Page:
At the beginning of each year the pavements suddenly become much busier, with people of all ages and abilities pounding the streets in preparation for the many running, duathlon and triathlon events over the next few months. A common sight amongst these runners is a bottle of lucozade, gatorade, powerade or other carbohydrate drinks, as recommended by trainers and nutritionists worldwide.
But when was it discovered that carbohydrate consumption and supplementation led to an increase in performance?
The first study to suggest performance could be increased due to carbohydrate intake was conducted by a group of American researchers between 1923 and 1924. They began by measuring the blood glucose levels of runners after they had completed the Boston marathon in 1923. It was shown that the glucose concentrations were markedly lower, and from this it was hypothesised that low blood glucose levels are a cause of fatigue.
The following year several participants for the Boston marathon were asked to consume carbohydrates during the race. Obviously this was before lucozade and energy gels were invented, so the runners were asked to eat candy whilst running. They were also asked to eat a high carbohydrate diet in the lead up to the race. All the runners improved their times from the previous year and had a much higher blood glucose level.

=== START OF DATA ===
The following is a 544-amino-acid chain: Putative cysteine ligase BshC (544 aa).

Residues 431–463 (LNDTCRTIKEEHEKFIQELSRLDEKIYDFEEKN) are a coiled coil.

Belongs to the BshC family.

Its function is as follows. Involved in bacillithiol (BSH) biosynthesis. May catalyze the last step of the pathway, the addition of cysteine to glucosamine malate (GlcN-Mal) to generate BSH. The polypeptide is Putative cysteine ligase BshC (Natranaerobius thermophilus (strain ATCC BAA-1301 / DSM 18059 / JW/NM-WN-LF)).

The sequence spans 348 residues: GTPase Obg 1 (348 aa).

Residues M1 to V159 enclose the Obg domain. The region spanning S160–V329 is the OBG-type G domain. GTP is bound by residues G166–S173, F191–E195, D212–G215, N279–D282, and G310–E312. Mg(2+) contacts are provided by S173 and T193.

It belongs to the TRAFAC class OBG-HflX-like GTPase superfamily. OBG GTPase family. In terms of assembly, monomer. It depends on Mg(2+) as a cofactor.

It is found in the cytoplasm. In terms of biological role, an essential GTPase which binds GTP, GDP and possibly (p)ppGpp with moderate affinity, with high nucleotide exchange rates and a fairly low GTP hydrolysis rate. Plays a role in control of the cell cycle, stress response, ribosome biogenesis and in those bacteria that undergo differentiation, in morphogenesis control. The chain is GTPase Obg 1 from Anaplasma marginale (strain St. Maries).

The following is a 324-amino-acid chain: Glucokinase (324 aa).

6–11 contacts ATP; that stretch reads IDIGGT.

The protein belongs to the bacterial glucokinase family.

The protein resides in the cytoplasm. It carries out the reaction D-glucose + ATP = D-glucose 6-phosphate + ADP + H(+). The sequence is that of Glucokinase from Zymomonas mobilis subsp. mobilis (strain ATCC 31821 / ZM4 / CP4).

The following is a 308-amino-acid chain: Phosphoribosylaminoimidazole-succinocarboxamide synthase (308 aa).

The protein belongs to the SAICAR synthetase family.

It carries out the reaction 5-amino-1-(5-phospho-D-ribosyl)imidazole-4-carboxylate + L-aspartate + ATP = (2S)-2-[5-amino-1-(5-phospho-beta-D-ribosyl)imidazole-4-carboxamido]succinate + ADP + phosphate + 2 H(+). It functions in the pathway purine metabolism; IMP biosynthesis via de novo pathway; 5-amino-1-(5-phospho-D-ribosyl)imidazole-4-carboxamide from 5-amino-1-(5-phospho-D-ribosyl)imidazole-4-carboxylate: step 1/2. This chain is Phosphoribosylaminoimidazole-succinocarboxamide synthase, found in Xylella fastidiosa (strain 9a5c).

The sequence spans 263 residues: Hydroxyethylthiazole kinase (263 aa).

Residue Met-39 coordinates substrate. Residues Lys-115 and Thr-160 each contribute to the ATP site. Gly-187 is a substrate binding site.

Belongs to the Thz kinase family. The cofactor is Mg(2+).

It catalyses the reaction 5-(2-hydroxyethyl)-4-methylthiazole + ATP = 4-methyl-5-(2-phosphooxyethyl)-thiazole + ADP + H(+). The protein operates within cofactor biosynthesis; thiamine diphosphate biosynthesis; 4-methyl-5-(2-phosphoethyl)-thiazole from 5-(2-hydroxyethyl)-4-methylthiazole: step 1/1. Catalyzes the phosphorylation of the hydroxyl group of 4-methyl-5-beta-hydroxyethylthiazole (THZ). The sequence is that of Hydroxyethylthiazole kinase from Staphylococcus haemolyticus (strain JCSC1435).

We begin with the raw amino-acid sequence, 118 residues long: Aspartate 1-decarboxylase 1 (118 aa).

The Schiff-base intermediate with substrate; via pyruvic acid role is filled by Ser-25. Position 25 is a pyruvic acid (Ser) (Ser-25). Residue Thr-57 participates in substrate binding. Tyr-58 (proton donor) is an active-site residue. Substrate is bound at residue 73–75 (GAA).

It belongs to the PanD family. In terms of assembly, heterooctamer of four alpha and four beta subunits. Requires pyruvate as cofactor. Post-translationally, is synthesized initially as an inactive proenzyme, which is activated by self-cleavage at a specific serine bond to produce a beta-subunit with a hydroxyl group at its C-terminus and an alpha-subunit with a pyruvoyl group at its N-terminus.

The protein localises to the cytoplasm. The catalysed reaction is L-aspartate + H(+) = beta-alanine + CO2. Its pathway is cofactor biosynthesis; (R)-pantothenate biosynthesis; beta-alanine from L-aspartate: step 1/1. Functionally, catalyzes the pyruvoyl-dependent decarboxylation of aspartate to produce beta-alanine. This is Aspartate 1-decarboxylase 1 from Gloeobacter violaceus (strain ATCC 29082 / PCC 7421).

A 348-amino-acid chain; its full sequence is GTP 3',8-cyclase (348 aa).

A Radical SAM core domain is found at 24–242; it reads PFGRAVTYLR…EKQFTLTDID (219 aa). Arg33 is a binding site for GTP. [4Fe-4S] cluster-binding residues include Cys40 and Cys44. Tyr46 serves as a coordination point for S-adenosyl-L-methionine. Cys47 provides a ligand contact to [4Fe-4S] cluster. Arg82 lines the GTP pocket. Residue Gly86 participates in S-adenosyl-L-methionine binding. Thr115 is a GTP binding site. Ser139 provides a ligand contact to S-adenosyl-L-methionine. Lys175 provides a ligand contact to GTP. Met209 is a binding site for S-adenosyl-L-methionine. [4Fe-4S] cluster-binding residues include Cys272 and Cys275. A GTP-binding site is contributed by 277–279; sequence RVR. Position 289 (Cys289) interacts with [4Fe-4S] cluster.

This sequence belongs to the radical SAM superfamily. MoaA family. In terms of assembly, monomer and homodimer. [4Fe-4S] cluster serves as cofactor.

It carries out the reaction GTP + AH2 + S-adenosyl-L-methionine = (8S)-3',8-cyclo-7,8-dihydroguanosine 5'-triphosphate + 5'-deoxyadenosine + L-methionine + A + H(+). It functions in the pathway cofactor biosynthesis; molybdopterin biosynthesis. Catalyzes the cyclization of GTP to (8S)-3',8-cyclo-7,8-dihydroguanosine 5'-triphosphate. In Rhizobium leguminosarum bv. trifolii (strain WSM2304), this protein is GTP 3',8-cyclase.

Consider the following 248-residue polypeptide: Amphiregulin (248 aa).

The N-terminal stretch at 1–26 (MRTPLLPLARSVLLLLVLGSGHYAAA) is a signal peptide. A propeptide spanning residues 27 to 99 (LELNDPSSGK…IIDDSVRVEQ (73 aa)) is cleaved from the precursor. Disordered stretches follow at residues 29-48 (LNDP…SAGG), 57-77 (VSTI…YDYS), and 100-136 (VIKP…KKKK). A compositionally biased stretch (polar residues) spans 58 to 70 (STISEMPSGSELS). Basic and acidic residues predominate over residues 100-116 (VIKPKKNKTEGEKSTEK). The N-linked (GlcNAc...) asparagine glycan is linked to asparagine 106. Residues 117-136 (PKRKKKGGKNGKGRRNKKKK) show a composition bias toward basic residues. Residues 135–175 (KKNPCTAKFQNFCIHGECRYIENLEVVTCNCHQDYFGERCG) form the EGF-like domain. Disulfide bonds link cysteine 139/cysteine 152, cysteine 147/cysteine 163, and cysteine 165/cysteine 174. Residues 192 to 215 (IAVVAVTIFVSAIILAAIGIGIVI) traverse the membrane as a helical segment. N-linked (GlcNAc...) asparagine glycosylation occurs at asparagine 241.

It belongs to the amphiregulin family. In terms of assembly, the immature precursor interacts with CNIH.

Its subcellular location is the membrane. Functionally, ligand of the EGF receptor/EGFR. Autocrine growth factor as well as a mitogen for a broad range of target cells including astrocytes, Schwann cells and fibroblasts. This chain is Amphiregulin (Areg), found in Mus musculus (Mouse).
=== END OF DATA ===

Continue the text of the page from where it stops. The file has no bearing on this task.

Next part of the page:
In the 1930’s another study was conducted into the use of carbohydrates to improve endurance performance, however, this study used dogs rather than people. Two dogs were made to run without being fed any carbohydrates. It was noted that the dogs became hypoglycemic (low blood glucose) and fatigued after 4-6 hours. The test was then repeated but the dogs were fed carbohydrates during the exercise and the dogs ran for between 17 and 23 hours.
Although neither of these studies would be seen as being scientifically relevant now, they were two of the first to look into dietary supplementation to increase performance. Hundreds of studies are conducted every year with millions being spent to ensure athletes of all abilities can perform at their peak, however, the significance of these early studies cannot be overlooked.
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